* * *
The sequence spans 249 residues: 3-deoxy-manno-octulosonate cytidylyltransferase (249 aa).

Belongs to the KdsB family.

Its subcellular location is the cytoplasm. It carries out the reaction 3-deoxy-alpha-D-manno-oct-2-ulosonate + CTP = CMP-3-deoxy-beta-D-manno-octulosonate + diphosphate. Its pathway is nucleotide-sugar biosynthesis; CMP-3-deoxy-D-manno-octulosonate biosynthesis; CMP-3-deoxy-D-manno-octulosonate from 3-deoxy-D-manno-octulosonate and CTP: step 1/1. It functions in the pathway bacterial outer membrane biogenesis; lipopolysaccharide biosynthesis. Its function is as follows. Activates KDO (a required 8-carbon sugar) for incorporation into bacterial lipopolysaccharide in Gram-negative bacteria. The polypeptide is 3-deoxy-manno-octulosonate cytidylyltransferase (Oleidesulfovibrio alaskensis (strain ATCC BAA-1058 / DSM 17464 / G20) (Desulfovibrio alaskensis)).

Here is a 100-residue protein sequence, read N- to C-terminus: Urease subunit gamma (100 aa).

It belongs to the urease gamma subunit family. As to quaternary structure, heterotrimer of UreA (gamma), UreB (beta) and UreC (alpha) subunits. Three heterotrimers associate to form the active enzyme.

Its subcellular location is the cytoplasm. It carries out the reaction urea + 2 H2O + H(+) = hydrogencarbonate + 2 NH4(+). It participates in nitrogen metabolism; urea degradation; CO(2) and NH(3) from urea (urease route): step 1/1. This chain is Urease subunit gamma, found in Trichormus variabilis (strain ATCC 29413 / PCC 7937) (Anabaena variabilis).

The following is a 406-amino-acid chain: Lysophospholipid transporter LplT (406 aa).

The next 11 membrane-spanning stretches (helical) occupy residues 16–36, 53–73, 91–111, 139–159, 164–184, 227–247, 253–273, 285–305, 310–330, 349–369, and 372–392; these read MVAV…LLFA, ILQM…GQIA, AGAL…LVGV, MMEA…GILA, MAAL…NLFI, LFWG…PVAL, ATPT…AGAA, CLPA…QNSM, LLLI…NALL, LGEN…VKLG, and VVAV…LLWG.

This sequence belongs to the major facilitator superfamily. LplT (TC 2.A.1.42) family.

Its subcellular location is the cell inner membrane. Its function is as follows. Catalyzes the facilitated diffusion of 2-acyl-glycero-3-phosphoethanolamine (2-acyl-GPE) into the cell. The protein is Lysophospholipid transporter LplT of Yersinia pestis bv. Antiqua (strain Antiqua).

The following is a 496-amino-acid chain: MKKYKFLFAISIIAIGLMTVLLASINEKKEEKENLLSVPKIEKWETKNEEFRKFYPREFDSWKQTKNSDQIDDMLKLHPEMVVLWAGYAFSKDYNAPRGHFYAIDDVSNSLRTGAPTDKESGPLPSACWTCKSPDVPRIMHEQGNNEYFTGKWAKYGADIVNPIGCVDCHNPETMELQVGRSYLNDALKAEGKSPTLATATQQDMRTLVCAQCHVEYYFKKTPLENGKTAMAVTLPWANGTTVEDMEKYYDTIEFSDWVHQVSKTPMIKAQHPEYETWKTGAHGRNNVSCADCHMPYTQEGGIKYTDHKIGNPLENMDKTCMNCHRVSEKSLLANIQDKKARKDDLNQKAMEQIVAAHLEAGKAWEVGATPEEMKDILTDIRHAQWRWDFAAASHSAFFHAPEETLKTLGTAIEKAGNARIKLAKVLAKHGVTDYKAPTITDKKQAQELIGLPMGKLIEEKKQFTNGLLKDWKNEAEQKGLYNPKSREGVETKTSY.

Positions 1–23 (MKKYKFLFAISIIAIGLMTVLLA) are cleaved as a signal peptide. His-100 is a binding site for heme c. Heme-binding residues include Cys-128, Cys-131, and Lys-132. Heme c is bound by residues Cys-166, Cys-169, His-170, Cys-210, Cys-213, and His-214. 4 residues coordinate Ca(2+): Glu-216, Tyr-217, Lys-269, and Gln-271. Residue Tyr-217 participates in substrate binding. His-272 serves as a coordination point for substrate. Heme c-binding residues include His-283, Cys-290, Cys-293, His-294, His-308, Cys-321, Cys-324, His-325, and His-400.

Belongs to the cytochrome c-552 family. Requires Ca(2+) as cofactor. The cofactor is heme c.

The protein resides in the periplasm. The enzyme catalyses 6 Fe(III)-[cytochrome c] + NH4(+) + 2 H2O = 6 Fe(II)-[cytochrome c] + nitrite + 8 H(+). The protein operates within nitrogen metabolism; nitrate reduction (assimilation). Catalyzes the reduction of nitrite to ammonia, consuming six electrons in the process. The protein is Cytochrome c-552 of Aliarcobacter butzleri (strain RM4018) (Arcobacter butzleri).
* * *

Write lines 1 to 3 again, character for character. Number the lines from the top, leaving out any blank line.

The sequence spans 249 residues: 3-deoxy-manno-octulosonate cytidylyltransferase (249 aa).

Belongs to the KdsB family.

Its subcellular location is the cytoplasm. It carries out the reaction 3-deoxy-alpha-D-manno-oct-2-ulosonate + CTP = CMP-3-deoxy-beta-D-manno-octulosonate + diphosphate. Its pathway is nucleotide-sugar biosynthesis; CMP-3-deoxy-D-manno-octulosonate biosynthesis; CMP-3-deoxy-D-manno-octulosonate from 3-deoxy-D-manno-octulosonate and CTP: step 1/1. It functions in the pathway bacterial outer membrane biogenesis; lipopolysaccharide biosynthesis. Its function is as follows. Activates KDO (a required 8-carbon sugar) for incorporation into bacterial lipopolysaccharide in Gram-negative bacteria. The polypeptide is 3-deoxy-manno-octulosonate cytidylyltransferase (Oleidesulfovibrio alaskensis (strain ATCC BAA-1058 / DSM 17464 / G20) (Desulfovibrio alaskensis)).